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August 1998
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A South Carolina Success Story: Overturning Ballot Access Injustices

Earlier this year, the South Carolina Senate introduced a six-page bill that focused on changing the filing date for candidates from a weekend date to the following business day--an apparently innocuous shift. But at the very end of the bill, the Senate added a provision that third party and independent candidates would have to pay a filing fee equivalent to 1% of the total salary of the contested office for the total term of office--for Senate races, a filing fee of about $8,000.

When Patricia Cox, the Natural Law Party's Associate Director of Party Building, discovered this filing provision, she first called all the other third parties and discovered that no action had yet been taken against the bill. She then called the chair of the Senate Elections Committee, who promised to notify her if the bill came up for discussion. Ms. Cox also talked to the executive director of the Board of Elections, who told her that the filing fee was used solely to pay for costs of primary elections--something effecting only the two major parties--and that third parties would therefore be justified in lobbying against it.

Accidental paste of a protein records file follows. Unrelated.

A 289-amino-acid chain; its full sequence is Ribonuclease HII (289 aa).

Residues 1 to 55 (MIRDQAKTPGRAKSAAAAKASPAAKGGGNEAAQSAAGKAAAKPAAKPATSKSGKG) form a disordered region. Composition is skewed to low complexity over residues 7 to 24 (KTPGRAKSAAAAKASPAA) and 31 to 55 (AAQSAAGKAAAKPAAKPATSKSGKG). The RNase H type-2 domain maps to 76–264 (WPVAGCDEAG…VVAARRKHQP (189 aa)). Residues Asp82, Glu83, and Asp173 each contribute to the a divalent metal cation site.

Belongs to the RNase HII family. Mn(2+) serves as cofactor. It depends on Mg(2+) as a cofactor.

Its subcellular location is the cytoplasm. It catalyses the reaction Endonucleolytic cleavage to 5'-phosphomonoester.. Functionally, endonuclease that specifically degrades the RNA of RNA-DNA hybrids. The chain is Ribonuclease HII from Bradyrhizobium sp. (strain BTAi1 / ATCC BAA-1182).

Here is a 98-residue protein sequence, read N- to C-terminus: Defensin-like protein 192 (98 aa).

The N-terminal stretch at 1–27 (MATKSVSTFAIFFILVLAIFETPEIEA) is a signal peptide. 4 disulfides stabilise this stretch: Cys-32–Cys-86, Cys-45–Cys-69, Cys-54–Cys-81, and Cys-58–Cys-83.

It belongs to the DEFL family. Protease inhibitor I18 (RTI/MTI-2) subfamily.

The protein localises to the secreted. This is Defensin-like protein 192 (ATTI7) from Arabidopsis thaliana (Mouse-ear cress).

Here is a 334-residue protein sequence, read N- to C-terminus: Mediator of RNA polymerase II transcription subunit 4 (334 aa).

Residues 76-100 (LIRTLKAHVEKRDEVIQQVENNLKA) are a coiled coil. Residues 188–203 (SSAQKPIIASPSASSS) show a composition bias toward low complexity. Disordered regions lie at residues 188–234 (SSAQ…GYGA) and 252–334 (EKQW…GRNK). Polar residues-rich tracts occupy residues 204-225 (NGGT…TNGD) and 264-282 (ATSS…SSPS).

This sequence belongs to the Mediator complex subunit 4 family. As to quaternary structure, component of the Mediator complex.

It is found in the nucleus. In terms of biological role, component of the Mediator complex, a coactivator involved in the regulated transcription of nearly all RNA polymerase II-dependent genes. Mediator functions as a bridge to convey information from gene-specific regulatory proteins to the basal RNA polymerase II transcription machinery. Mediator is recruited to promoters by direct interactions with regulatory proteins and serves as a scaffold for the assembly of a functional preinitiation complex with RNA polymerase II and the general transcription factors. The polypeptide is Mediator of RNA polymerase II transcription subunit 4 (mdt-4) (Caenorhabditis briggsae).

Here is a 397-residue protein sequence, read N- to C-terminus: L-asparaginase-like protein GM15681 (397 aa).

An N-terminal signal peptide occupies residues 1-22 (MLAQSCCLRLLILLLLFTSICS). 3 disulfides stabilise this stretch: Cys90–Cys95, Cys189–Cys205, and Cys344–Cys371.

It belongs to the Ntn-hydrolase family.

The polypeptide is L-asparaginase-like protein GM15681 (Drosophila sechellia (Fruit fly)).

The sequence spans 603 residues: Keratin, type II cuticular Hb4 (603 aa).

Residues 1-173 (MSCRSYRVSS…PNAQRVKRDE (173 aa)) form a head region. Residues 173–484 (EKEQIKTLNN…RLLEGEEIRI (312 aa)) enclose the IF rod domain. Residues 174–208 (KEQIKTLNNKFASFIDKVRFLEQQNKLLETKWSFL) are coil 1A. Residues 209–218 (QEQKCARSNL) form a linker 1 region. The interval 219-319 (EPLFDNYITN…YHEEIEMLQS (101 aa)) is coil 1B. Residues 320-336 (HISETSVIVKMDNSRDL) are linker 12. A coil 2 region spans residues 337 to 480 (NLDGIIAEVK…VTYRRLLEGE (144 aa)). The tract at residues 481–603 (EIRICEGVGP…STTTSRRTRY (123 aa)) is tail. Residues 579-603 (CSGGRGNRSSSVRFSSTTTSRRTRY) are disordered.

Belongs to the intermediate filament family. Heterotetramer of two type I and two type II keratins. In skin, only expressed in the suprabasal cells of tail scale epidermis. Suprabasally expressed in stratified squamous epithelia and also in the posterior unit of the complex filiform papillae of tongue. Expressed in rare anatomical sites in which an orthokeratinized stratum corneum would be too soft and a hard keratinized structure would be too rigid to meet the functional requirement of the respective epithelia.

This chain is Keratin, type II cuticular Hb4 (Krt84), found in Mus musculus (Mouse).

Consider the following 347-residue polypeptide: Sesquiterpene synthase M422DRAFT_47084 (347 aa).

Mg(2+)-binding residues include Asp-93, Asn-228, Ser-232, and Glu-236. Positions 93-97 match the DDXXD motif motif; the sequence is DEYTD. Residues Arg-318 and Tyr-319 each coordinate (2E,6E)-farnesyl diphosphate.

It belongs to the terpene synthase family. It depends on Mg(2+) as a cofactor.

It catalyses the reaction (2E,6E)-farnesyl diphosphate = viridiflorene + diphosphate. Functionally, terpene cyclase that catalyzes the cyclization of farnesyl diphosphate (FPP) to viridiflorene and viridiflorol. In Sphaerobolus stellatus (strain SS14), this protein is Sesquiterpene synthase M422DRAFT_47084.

When the bill did come up for discussion, Ms. Cox alone was notified. She called all the other third parties, asking them to send representatives, who did an excellent job speaking against the bill. Speakers from the Natural Law Party included Ms. Cox, state party chair George Taylor, candidate Joe Innella, and supporter Lucian Bruno. At the meeting, these speakers and other third party representatives were so persuasive that the Committee decided to table the bill indefinitely.

We congratulate our South Carolina Party leaders for successfully preventing the passage of discriminatory ballot access laws and thereby for ensuring a level playing field for third party candidates.

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